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TOO Low and slow

PjoePjoe Posts: 224
edited 7:35PM in EggHead Forum
Lit a fire at 9 last night for my first butt. Built it from a new bag of lump starting with large pieces on the bottom and smaller toward the top. Checked to make sure the dome thermo would not hit the meat. Let it burn an hour to stabilize at 225* and then put the butt on. Watched it for an hour and everything seemed to be doing well. Went to bed and checked it at 3 am and temp was at around 200*. Got up at 6 am to a cold grill and no fire. Got it lit again and was thinking of going 275 to finish it today? It seems to me that the plate setter disrupts the air flow and requires larger openings in the vents. Comments?


  • SmokeyPittSmokeyPitt Posts: 9,095
    Hi Pjoe,

    Assuming you are talking about dome temp- it is difficult to keep the fire at 225. The general consensus is 250 dome for low and slow. It will be close to 225 at the grate. So, I think your fire just slowly burned out.

    I don't think the plate setter affects the fire. It will definitely bring the dome temp down when you put a cold plate setter in, but shouldn't affect the actual fire.

    I think your butt should be safe. If it was 200 at 3 AM and you re-lit at 6 AM, then the meat should not have been below 140 for very long if at all. Did you notice what the dome temp was at 6?

    Which came first the chicken or the egg?  I egged the chicken and then I ate his leg. 

  • PhilsGrillPhilsGrill Posts: 2,256
    If you use the search forum in the upper left you will find low and slow temp to be 250 for the egg. Your grid temp is 25 degrees lower so if you heat at 225, your grid is 200 or less and your butt will take forever to get done adding wasted hours and lump.
  • stikestike Posts: 15,597
    the size of the openings in the vents is much smaller than the openings at the sides of the platesetter. it doesn't restrict any airflow, at least not significantly enough to cause problems.

    250 for overnights seems to be the ideal natural groove for the large egg, not much benefit to 225 in my limited experience
    ed egli avea del cul fatto trombetta -Dante
  • 2Fategghead2Fategghead Posts: 9,623
    pjoe wrote:
    Went to bed and checked it at 3 am and temp was at around 200*.

    At 3am I would have stayed up and stabilized the egg at 250-275F dome. Tim
  • NC-CDNNC-CDN Posts: 703
    If you are trying to get your meat to 200F, even at 225 dome the grate is going to be at a different temp. Cooking at 225 to get the meat to 200F is going to take a prolonged amount of time regardless. I think this is another reason to go with the 250F range.

    As others have said the airflow is not restricted in the least with the platesetter. You can also buy a unit like the BBQ Guru that will mind your pit for you. They cost a bit of change, but if you can afford an EGG you can likely afford one of them. They give you peace of mind and also reduce the amount of fuel used up to attain and maintain the cooking temp overnight.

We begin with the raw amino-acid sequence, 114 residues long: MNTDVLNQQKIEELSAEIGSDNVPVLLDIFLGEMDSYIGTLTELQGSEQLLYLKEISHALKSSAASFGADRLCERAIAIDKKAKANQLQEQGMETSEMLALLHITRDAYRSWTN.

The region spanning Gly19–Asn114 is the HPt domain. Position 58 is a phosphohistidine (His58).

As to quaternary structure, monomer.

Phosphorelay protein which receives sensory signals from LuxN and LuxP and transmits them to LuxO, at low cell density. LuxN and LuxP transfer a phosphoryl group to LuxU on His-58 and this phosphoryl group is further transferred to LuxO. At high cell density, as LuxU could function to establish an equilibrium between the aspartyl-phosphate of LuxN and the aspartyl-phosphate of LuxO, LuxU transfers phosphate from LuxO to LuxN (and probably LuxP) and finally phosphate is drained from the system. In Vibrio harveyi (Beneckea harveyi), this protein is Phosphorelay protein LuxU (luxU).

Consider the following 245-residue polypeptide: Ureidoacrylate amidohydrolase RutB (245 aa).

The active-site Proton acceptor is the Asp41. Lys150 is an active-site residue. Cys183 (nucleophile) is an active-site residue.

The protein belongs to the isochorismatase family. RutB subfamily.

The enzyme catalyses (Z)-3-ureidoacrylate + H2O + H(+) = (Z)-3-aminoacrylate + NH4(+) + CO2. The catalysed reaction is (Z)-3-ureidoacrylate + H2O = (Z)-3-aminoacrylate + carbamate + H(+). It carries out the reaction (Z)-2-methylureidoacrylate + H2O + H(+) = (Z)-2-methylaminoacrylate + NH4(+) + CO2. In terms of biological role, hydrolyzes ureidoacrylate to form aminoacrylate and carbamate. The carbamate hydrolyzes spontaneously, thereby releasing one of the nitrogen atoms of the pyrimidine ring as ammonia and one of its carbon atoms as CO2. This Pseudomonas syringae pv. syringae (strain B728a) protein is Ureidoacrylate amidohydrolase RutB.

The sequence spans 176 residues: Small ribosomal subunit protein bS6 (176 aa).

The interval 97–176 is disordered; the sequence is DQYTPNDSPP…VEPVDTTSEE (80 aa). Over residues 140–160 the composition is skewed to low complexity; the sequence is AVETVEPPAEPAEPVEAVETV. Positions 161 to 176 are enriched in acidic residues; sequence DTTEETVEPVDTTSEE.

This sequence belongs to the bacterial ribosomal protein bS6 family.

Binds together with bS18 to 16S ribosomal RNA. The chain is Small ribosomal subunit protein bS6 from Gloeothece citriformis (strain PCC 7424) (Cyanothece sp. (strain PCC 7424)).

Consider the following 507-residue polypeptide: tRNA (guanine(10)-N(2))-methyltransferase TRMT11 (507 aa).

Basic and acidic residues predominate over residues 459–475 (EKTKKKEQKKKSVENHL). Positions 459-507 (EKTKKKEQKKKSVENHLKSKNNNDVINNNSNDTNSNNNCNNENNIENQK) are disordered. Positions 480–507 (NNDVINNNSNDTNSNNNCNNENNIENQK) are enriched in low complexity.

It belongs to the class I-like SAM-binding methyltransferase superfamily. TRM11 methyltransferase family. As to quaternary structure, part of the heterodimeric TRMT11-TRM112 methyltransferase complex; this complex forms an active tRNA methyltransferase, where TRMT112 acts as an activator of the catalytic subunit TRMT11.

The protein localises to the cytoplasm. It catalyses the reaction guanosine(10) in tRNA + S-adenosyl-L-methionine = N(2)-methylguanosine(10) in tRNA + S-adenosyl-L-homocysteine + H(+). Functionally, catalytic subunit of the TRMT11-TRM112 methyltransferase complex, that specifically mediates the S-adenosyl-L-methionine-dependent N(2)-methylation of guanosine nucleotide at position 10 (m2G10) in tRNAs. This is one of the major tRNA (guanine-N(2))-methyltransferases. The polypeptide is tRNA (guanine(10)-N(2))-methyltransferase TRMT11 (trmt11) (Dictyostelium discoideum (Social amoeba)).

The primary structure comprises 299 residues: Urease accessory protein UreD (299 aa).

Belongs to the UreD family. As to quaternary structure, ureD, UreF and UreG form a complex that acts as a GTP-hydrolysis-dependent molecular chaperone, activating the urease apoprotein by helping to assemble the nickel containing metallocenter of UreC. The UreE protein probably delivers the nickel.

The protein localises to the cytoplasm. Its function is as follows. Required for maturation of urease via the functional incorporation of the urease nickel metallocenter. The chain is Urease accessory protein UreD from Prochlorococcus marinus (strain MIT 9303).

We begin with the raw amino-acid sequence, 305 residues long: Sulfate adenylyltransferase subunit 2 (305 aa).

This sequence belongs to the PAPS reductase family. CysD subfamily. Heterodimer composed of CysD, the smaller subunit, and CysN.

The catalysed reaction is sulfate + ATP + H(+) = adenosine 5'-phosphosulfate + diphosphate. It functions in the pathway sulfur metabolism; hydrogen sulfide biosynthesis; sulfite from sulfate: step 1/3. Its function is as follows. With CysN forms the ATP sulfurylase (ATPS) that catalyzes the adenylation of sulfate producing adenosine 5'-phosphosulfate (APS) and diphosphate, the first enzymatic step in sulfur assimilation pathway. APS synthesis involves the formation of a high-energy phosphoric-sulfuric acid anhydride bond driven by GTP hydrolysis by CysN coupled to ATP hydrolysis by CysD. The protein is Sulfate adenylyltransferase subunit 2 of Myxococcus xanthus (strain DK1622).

In the past I have done 225 overnight without a GURU, but it usually does drop a bit as you experienced. With 250 this usually isn't the case. IT may go down to 225 by morning. Then again every cook can be different. LOL.
  • Hhhhmmmmmmmm, I've never had an issue maintaining 225 dome temp. In fact, once the egg is stabilized, I've always enjoyed rock steady dome temps at 225 for upwards of 24 hours; and then, I killed the fire. I wonder how long it can go before dying on its own?

    But, I'd heed the advice of others on this forum, if 250 is more stable, then try and go with that. The BBQ Guru will give you peace of mind, though I can't bring myself to spend the $$ on one.
  • stikestike Posts: 15,597
    250 just tends to be a little more 'fire friendly' for some reason. but the egg will hold 225, sure. it's just if you are nervous, there's no real benefit to 225 versus 250.

    40-plus hours at 250 is doable. at 225, no idea how long it'd go...
    ed egli avea del cul fatto trombetta -Dante
  • Another explanation for what happened to you is that you burned down through the middle of your fuel and the fire went out because it did not have anything to burn. You are probably going to say that there was plenty of lump in the BGE when you opened it this morning. It is possible to burn out all the fuel in the middle while having plenty on the sides. This has happened to me.

    What I do now is stir the coals with my wiggle rod from the bottom before I go to bet. That helps collapse the fire and give it more fuel. I have not had a fire go out since I started doing this.

    As for your meat, you should be okay as long as the meat was at or over 140 when you went to bed. Just need to crank it up to 250 - 275 until the meat reaches 195 - 200. Good luck.
  • ShiffShiff Posts: 1,612
    I didn't want to spend the money on a BBQ Guru, so I bought a Maverick ET-73 remote thermometer. It has 2 probes, one for the meat and one for the grid temp. You can set alarms which will sound if temp is above or below your limit. I use this on every low and slow I do and it saves me a lot of time. On overnights, I just put the receiver next to my bed and check it a few times during the night.

    This item costs about $40 on the internet.
    Large BGE
    Barry, Lancaster, PA
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